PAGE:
As hybrid shopping gains popularity, many brands are asking themselves how to use offline data to enhance their customers’ shopping experiences, regardless of the channel. Despite collecting large amounts of data in brick-and-mortar stores every day, retailers struggle to use it effectively across the omnichannel customer journey.
A joint Forrester-Dell report found that 70% of businesses were gathering data faster than they could use it. They recognize data’s value, but are still looking for ways to use it to improve the omnichannel customer experience. This alignment is critical to increase sales but also drive better customer retention.
How do you make sure you’re creating an omnichannel customer experience that’s personalized across the entire customer journey? How can you optimize the shopping experience, whether shoppers are browsing your website or visiting your physical store?
There are some interesting ways to use offline data to enhance your online presence (and vice versa). These include using offline data to drive online personalization, analyzing data to create experiences that better match differing customer segments, and improving the in-store experience.
Use Offline Data to Drive Online Personalization
Loyalty cards, in-person purchases, and key demographics like a consumer’s age, education, and income level are all forms of offline data that can shape the customer experience. Just like online data, the data a brand collects offline can power greater personalization for online consumers.
For example, you might apply the data produced by a shopper’s in-person shopping habits to improve the products they’re matched with when browsing online. Consider a parent with growing kids. Paying attention to that parent’s purchasing behavior, their grocery store may find it’s effective to recommend they buy a new jug of milk once a week.
Meanwhile, existing customers who shop regularly might be rewarded for their in-person purchases by receiving points they can use to redeem in the brand’s mobile app or website. It’s all a question of understanding the customer and tailoring their experience, regardless of where they shop.
Wherever you can, create a stronger connection between offline purchases and online benefits. This will encourage consumers to enter your omnichannel ecosystem by providing them with greater overall value.
Craft Experiences for Channel-Specific Customer Segments
One of the most insightful aspects of offline data is what it reveals about in-store consumers vs. their online counterparts. Marketers often focus on fostering a seamless experience, as if that experience should be the same across channels. But in reality, different channels may appeal to different customer segments. Offline data has the potential to clarify those differences more than just online data alone.
An effective omnichannel strategy is becoming the norm, rather than a novelty. Merchandisers need to understand how shoppers differ across the different channels where they interact with your brand. This allows you to strategically alter your positioning and resources in the most efficient way possible.
Take a popular electronics retailer, for example. They compare offline and online data to better understand how those segments differ from one another. Digging into the data, they might find that their in-person shoppers tend to be less tech-savvy individuals who want products that just work, while their online shoppers are more often value-conscious consumers looking for a good deal.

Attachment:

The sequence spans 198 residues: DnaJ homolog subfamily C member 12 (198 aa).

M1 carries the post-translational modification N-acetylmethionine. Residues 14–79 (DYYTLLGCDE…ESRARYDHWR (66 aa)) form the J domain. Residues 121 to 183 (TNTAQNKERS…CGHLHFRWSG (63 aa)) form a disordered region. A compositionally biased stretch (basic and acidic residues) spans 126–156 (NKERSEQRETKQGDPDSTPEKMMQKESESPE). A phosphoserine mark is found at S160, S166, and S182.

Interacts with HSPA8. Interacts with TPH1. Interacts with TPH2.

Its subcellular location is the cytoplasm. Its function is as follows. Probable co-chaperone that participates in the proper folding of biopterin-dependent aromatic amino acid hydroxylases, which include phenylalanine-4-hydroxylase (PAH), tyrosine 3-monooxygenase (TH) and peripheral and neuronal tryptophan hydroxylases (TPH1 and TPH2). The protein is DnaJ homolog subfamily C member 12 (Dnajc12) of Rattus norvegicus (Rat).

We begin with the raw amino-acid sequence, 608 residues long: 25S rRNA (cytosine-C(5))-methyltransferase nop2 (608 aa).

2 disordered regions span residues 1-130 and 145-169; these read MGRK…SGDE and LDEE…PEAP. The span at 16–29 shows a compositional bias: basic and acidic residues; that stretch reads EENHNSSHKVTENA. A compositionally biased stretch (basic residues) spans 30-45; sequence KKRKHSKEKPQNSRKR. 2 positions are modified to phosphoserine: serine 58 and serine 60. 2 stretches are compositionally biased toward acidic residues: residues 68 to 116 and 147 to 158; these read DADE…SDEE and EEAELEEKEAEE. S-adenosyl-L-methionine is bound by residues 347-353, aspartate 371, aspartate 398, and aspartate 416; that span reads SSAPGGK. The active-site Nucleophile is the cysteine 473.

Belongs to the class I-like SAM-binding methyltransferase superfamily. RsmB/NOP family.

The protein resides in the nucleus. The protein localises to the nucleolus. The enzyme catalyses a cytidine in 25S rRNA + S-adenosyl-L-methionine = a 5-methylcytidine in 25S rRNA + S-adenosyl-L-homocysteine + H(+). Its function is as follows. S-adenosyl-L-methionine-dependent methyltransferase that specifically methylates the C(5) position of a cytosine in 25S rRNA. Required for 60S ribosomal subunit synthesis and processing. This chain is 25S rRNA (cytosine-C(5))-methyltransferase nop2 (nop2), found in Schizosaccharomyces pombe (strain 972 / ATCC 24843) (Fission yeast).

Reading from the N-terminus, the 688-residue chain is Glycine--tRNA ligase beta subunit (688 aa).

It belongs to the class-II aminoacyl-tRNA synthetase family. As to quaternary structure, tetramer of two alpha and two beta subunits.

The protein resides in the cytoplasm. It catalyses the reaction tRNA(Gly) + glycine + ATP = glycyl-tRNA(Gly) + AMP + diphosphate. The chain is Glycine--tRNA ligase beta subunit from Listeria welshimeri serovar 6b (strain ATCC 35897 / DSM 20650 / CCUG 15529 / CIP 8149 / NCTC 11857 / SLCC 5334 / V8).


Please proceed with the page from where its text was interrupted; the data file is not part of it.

As a result, this retailer might pivot to using scaled-down retail spaces with curated premium products at the same time that their online shopping platform and social media feeds highlight lower-priced items those consumers prefer.
Power In-Store Personalization with Offline Data
Omnichannel shopping opens the door to improving customer experience in-store as well. Mobile, in particular, allows consumers to carry already established online personalization efforts with them into the store. This allows them to unlock benefits as they shop.
Critical information like the day customers tend to shop or the products they purchase can help determine which personalized offers to provide during their in-person experience. A customer returning to a grocery store to do their weekly shopping, for example, might receive a phone notification for a sale on cookies because their historic data indicates they usually shop for milk.
While you likely already know the value of your digital data, building out a complete omnichannel customer journey will be what you’ll need to thrive.
A Great Omnichannel Customer Journey Starts with the Right Platform
Ultimately, combining the offline and online data available to you allows you to unlock a stronger omnichannel experience.
But using data to create personalized experiences at this scale isn’t easy. Online data alone provides billions of customer data points. Every click, every product added to a shopping cart, and every purchase contributes to your brand’s picture of that customer. That’s too hard for even the largest ecommerce teams to track manually, let alone adding offline data to the mix.
Omnichannel success requires a product discovery solution that can analyze data across inputs to make individual personalization possible. It’s here where AI technology can help. Surfacing patterns across customer data sources, machine learning algorithms can identify opportunities for retailers to drive more revenue through omnichannel personalization.
That’s work that no human can (or wants) to do. Outsourcing it to an intelligent product discovery platform like Constructor, merchandising teams can spend more time delivering delightful, profitable experiences instead of trying to figure out where to start.